Avoiding characterisations as ‘girl’ may be a good idea, but those attributes (like caring about makeup) are not anathema. There’s plenty of real-life people with those stereotypically sexist qualities, so it would only make sense fictional characters also have them.

    She points out that giving players more diverse options is easy: it’s not. It’s easy to think up, and less difficult if you planned it ahead of time. If, for some reason a game needs to double it’s characters to achieve equality then that’s a crap-tonne of work – more models, more animations, more audio and more optimisation. I still think it should be done, but I will understand when devs don’t.

    Would it be bad for a given game not to?
    That’s the crux of it. The whole reason this mess is so controvesial is because the ‘desired good’ is loaded. If you’re not doing what’s ‘right’ you’re doing what’s ‘wrong’, and since you’re haven’t helped equality; you’re now against equality. Terms like sexism, racism, and misogyny become projected onto both the media and therefore its consumers, and shortly after that become thrown about as insults.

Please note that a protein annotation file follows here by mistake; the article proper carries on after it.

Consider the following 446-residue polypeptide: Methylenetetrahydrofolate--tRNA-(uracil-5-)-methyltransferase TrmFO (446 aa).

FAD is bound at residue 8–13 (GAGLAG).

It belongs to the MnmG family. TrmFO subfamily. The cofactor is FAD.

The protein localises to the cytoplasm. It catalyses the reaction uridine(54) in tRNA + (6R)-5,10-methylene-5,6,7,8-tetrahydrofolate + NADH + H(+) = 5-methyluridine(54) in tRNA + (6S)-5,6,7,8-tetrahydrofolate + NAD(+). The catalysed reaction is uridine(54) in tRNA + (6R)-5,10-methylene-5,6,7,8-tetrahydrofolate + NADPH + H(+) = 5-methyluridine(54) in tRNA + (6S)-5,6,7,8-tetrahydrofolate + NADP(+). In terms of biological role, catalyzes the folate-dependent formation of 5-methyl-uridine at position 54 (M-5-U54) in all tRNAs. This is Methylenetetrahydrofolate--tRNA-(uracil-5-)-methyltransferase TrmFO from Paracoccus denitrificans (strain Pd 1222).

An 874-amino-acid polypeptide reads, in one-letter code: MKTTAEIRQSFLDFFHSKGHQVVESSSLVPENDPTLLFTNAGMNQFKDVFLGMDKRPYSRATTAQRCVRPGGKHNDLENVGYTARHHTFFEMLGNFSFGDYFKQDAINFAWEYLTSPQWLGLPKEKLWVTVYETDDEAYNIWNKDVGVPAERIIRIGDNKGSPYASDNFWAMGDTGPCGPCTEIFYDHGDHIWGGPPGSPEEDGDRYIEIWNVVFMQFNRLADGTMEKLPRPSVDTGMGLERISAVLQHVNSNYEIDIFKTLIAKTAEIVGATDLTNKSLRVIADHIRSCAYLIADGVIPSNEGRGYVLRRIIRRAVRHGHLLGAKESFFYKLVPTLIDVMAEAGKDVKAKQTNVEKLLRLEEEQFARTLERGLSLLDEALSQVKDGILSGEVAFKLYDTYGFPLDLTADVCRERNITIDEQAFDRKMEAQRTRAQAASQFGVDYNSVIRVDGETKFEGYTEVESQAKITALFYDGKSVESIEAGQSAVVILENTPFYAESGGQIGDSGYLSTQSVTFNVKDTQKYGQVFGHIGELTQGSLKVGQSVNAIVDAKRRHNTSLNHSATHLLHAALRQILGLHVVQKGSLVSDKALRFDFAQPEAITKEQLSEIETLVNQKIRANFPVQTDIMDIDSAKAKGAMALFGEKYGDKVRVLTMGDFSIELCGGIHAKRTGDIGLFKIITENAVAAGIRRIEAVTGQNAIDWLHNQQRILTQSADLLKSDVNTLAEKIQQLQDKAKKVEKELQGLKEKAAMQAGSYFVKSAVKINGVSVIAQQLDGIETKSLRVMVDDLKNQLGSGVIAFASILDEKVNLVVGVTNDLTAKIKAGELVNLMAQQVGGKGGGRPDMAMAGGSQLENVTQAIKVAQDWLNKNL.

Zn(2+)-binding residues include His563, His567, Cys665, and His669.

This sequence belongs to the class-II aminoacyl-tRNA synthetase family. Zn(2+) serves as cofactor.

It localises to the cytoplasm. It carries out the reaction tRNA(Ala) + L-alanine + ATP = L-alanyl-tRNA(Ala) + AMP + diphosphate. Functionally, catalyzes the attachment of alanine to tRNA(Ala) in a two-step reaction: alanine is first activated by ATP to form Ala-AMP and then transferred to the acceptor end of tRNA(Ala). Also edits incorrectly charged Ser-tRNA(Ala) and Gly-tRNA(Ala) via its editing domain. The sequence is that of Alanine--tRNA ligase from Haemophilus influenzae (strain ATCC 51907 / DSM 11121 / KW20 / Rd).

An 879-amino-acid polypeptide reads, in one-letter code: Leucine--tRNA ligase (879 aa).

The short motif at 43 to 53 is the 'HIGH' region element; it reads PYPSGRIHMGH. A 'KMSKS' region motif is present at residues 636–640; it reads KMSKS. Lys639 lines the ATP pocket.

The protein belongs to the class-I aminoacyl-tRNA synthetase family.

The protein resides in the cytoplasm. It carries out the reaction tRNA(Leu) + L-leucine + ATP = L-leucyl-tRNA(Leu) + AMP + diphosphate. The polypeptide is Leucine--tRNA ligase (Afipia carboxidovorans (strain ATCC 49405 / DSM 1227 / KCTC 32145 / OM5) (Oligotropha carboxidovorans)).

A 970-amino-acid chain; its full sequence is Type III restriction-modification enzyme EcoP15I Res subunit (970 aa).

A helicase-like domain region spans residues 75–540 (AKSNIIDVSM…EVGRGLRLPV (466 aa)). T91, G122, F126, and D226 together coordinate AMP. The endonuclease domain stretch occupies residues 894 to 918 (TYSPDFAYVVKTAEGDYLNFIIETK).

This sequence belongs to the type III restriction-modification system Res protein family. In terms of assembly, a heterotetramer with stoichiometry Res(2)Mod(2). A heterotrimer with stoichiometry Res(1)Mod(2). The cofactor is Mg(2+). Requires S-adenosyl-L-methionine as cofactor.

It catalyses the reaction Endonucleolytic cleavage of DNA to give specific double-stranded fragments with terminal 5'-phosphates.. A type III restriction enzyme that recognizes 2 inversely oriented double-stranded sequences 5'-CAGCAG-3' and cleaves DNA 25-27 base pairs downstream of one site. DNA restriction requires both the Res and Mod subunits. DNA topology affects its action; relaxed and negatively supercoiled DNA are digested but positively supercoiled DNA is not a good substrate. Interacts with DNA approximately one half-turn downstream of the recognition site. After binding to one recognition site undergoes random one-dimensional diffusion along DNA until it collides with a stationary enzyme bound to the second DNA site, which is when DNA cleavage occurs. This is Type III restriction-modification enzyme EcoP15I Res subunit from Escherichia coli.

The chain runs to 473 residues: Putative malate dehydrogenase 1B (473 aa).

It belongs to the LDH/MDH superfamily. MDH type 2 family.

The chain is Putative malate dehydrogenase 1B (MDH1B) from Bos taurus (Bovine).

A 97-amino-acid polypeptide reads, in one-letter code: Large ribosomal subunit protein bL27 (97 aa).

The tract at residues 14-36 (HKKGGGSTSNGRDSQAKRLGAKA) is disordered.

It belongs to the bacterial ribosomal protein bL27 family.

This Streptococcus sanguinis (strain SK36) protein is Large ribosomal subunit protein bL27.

The ‘Victoria Secrets catalogue’ is actually sensible; fighters and warriors need to be in peak physical condition. So men will end up typically (and stereotypically!) muscular, and women typically lean. Their outfits/armour ends up being a bit more ridiculous, but that depends on how fantasy it is. Don’t get into the whole ‘male power fantasy’ and ‘male sexual fantasy’ bulwark as if all this stuff is distinct. Every character sits somewhere on a graph of power and sexual fantasy depending on the viewer.

    And she rejected clothing female characters in cleavage-emphasising armour whose “only functionality is to titillate young straight male player base.”

    And gay women! Don’t leave them out.

    She doesn’t buy it, pointing out that it’s common to, say, see female characters’ breasts jiggle and rare to see male characters’ penises do the same.